DVD Reviews, Reviews — September 21, 2015 at 3:00 pm



monstersquad-posterNetflix has dumped quite a few 80s classics in our midst this September. After sorting through all the options, I was drawn to the Fred Dekker’s sophomore film, The Monster Squad, which he co-wrote with Shane Black.

Sean (Andre Gower) and Patrick (Robby Patrick) are best buds, in large part due to their shared love for monsters. Sean heads their club, the Monster Squad, which also includes the often-ridiculed Horace (Brent Chalem) and the diminutive Eugene (Michael Faustino). The members routinely discriminate against Sean’s younger sister, Phoebe (Ashley Bank), because a little girl couldn’t possibly know anything about monsters. The boys invite the older, cooler Rudy (Ryan Lambert) into their club after he stands up for one of theirs against the school bullies.

After Sean’s mother (Mary Ellen Trainor) acquires an old diary written by Van Helsing, the Squad must brave meeting the town’s Scary German Guy (Leonardo Cimino) to decipher its contents. The boys learn of an amulet that can eliminate the threat of monsters from the world. What they don’t know is Count Dracula (Duncan Regehr) has assembled his cadre of creatures; the Wolfman (Carl Thibault, Jon Gries), the Mummy (Michael MacKay), Gillman (Tom Woodruff Jr.), and Frankenstein’s Monster (Tom Noonan); to seek out the amulet now hidden in Sean’s small town. Dracula has waited nearly a century to destroy the amulet. In just a few short days, the amulet will be vulnerable, and it’s a race against time between the Monster Squad and a squad of monsters to locate the amulet and alter the fate of the world forever.

I never watched The Monster Squad in my youth and it’s truly a shame. My younger self would love have eaten up the kids versus monsters concept presented by Fred Dekker. As an adult who’s watched way too many movies in his life, it’s harder to look beyond the studio settings and simple story. At one point, I was fairly certain the kids were crossing Labyrinth‘s Bog of Eternal Stench or at least traversing a “wooded area” I’ve seen numerous times in other 80’s films. It probably doesn’t help either that I now enjoy my monsters dripping with blood, and while the Squad has its share of violence, it is far from gore-filled.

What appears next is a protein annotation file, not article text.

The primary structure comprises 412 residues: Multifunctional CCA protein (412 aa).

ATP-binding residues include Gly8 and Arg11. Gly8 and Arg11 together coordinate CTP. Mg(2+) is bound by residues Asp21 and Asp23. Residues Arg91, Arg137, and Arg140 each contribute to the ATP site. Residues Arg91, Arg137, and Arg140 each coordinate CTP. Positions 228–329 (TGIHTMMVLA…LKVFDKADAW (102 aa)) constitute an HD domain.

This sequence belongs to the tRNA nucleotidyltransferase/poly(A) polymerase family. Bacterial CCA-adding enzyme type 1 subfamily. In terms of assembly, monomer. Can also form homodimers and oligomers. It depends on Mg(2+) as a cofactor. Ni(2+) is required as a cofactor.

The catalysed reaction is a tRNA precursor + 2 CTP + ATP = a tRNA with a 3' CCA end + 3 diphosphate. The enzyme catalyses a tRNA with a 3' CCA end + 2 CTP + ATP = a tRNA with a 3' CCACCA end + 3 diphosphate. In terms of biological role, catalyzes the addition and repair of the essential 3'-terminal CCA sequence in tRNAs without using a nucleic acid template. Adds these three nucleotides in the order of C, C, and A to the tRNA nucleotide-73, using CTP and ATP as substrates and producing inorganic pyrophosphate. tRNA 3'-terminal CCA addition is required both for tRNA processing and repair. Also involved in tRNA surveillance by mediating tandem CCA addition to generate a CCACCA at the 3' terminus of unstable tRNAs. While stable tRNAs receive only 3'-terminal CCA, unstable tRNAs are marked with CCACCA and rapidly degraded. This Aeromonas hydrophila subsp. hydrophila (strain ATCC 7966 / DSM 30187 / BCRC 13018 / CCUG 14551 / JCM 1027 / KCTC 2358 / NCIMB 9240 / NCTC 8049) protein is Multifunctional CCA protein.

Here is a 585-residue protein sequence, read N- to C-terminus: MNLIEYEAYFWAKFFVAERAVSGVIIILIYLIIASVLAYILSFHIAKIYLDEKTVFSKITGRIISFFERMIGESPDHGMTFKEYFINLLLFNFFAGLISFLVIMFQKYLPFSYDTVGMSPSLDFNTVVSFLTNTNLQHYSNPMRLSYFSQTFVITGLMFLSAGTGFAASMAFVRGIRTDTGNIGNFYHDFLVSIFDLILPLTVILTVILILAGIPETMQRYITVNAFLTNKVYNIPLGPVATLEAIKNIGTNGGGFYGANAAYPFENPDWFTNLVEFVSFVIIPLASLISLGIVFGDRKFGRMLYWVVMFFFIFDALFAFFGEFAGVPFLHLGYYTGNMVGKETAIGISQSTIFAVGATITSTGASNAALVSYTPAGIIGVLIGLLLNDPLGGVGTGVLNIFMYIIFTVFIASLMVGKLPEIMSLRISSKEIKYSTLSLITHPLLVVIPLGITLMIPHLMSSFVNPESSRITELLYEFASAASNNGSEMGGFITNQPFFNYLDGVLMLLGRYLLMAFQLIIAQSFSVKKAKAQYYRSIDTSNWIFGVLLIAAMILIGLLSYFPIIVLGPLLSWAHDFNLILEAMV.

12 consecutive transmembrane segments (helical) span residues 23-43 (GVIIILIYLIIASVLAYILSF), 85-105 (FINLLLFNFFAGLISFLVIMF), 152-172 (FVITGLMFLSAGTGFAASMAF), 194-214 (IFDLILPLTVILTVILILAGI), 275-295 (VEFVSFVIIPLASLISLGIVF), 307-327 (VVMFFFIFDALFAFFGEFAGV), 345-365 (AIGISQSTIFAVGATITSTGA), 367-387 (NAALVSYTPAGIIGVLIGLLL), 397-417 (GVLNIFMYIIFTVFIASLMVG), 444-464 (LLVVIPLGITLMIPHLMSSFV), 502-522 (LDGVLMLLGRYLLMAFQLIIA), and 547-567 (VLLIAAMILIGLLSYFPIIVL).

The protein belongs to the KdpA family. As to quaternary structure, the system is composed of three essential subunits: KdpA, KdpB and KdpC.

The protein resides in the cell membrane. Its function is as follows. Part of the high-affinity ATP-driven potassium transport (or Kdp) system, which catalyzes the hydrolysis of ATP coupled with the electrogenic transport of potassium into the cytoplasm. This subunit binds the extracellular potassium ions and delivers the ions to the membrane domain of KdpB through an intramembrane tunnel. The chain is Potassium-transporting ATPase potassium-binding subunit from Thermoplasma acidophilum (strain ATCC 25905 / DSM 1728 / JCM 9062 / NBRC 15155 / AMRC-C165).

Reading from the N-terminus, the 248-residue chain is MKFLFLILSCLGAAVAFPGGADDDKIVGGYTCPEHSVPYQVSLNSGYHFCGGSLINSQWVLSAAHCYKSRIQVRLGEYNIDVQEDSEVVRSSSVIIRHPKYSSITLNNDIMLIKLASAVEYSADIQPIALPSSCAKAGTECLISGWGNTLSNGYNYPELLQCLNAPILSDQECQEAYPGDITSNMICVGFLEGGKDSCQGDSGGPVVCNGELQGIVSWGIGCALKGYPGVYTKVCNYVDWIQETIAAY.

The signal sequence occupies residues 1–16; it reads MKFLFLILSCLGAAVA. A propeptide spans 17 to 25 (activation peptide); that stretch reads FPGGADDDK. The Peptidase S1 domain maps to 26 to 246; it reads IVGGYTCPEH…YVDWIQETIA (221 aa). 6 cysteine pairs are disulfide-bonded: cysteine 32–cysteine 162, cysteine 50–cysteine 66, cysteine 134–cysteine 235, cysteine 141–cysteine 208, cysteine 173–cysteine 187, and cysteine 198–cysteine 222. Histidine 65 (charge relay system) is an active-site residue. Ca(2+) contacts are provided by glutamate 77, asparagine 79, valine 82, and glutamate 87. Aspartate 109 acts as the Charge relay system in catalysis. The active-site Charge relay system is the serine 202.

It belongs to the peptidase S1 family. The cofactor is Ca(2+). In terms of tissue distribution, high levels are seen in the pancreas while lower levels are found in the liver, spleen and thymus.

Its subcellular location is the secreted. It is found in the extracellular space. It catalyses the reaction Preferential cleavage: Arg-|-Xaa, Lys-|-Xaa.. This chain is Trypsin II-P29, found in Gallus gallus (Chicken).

That’s because the oozing, blood-drenched beasts of adult nightmares have no place in The Monster Squad. This is a film to connect children with the classic monster mythos; vampires before they sparkled, the undead when they were still wrapped in bandages, werewolves when they were more worried about the full moon than a pop quiz. Menacing monsters that’d make “normal” kids (and some adults) sleep with the lights on is what Dekker aimed for and Stan Winston created.

When Dracula and his force tower over our would-be heroes, they don’t turn and run, they pick up arms and face them because it’s what heroes do. Sean’s sister recruits Frankenstein’s monster into the squad because as we all know, Frank isn’t a monster, he’s just misunderstood. I personally loved Noonan’s Frank the best; he and the Wolfman are the most memorable and well-developed of the monsters with Dracula being little more than a pale-faced bully.

The Monster Squad has that same sort of campiness that made his Night of the Creeps so enjoyable. It’s an anthemic film for the outcasts, people deemed weird for their interest in fantastical things like monsters. For that alone, it’s worth eighty-two minutes of your time.


Tags Andre GowerAshley BankFred DekkerStephen MachtThe Monster SquadTom Noonan